Nonetheless, if you want to take matters into your own hands and grow avocados yourself, consider following these steps to learn how to grow them in the UK.
In Defence of Avocados
1. They’re Plants
If you don’t eat honey, eggs, and cheese or drink milk, that’s admirable. At the end of the day, honey, eggs, cheese, and milk aren’t plants; they’re animal products. That’s why they’re a no-no among vegans. However, avocados are plants, and what do vegans eat? That’s right, plants.
2. They Have Many Health Benefits
Vegans need to diversify their food as much as possible to have balanced meals. Avocados are great for vegans because they’re highly nutritious. They’re packed with monounsaturated fatty acids, soluble fibre, antioxidants, and essential vitamins. In short, they protect the heart, eyes, colon, stomach, gut, and so much more.
Their fattiness also makes them an animal-friendly, delicious, and healthy alternative to animal milk, butter, mayonnaise, cheese, and cream.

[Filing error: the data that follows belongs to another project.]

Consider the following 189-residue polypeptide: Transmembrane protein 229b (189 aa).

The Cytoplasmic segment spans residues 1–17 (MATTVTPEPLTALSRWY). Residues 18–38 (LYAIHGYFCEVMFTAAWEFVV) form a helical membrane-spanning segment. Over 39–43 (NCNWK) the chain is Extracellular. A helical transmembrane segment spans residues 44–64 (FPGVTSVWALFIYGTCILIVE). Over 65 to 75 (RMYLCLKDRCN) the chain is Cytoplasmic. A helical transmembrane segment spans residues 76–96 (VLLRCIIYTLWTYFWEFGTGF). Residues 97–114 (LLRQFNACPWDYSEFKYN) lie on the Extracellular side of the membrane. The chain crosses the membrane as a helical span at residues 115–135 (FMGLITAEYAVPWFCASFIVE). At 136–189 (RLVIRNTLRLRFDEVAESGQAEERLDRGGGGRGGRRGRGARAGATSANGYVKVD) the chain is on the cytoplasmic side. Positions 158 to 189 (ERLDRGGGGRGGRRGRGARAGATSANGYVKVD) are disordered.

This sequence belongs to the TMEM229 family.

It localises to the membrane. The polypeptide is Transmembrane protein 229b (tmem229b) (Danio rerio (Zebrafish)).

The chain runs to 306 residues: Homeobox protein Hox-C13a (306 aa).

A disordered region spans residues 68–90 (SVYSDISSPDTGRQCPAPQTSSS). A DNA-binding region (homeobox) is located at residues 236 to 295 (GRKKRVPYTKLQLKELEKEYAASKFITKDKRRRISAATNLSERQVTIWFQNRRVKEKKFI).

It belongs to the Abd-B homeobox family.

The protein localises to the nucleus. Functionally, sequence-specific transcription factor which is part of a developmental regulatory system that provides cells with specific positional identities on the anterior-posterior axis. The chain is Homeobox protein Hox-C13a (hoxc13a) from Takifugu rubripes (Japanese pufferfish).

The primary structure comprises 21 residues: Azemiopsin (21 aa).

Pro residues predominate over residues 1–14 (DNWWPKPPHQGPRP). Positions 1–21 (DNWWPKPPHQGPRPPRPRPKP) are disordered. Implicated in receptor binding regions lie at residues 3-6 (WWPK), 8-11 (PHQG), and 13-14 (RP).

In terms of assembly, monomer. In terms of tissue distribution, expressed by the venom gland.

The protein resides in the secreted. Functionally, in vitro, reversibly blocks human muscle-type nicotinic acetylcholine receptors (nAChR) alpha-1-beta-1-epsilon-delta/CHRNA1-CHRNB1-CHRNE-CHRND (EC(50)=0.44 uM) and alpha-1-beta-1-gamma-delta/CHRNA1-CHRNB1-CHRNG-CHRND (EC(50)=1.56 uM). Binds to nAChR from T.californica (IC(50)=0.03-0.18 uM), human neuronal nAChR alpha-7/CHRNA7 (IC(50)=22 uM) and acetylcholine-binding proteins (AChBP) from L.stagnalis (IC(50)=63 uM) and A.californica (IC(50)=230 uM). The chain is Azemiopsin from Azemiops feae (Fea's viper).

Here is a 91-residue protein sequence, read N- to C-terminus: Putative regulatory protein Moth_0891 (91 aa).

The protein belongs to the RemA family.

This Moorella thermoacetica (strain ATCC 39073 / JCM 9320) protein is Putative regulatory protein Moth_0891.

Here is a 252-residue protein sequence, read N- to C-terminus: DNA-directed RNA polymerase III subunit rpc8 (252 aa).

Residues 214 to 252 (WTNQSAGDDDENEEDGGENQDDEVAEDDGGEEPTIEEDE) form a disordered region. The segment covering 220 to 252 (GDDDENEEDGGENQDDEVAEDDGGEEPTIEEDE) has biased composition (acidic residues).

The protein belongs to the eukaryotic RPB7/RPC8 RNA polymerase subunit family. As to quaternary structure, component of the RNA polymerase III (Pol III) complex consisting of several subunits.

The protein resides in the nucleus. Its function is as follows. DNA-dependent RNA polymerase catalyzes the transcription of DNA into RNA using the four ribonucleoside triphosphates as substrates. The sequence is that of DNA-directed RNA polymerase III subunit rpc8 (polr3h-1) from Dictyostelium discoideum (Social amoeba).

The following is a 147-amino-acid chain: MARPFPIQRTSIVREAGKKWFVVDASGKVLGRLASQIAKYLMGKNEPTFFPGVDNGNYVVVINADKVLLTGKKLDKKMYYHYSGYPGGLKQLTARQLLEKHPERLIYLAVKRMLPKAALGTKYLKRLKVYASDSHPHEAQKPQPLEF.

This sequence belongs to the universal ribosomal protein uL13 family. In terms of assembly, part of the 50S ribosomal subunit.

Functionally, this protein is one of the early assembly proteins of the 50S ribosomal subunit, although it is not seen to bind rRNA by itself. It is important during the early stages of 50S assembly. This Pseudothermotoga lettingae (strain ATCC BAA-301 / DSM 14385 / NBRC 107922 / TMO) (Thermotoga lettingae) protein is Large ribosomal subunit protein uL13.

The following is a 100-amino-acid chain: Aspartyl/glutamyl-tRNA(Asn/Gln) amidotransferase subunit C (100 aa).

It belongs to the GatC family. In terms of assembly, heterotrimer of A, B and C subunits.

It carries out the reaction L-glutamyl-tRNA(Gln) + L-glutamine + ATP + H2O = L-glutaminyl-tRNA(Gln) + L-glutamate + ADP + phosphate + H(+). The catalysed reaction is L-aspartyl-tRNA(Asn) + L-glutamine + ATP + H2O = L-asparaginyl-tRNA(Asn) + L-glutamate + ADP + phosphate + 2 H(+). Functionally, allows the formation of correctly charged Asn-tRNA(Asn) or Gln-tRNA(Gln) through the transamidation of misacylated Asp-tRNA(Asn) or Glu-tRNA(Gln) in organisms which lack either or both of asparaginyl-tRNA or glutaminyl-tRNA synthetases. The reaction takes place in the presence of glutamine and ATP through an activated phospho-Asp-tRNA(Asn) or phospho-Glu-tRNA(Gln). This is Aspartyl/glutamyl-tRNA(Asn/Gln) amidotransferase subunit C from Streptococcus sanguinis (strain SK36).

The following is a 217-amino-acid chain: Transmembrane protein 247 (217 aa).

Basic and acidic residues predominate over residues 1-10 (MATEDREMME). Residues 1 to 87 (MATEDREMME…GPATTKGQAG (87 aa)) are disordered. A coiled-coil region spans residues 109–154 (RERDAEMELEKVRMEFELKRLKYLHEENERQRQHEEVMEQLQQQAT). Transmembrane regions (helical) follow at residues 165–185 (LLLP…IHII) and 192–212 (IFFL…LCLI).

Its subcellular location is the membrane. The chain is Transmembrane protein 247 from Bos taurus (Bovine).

So, by all means, you can include them in vegan smoothies, ice creams, mousses, brownies, and other desserts. Use it as an alternative for mayonnaise, cream, and cheese in sandwiches, egg salads, sauces, and dressing.
3. They’re Better for the Environment than Animal-Based Foods
Avocados aren’t the most sustainable plants. That being said, they’re still better for the environment than livestock farming, which generates 18% of human-produced greenhouse gas emissions around the globe.
So, while we’re not trying to sugarcoat the lack of sustainability in most commercial avocados, they still have a smaller carbon footprint when compared to animal-based foods.
As you can see, the debate around avocados and whether they’re vegan or not is quite heated. This is because these fruits, especially if you buy rather than grow them yourself, depend on migratory beekeeping, which is unethical to many vegans.
However, avocados are among many crops that rely on bee pollination. And removing all of them from vegan diets may be risky and unrealistic, especially when they’re packed with beneficial nutrients.
Veganism isn’t easy, and even the founders of this movement realise that some things are just out of our hands. The most important matter is that we do our best.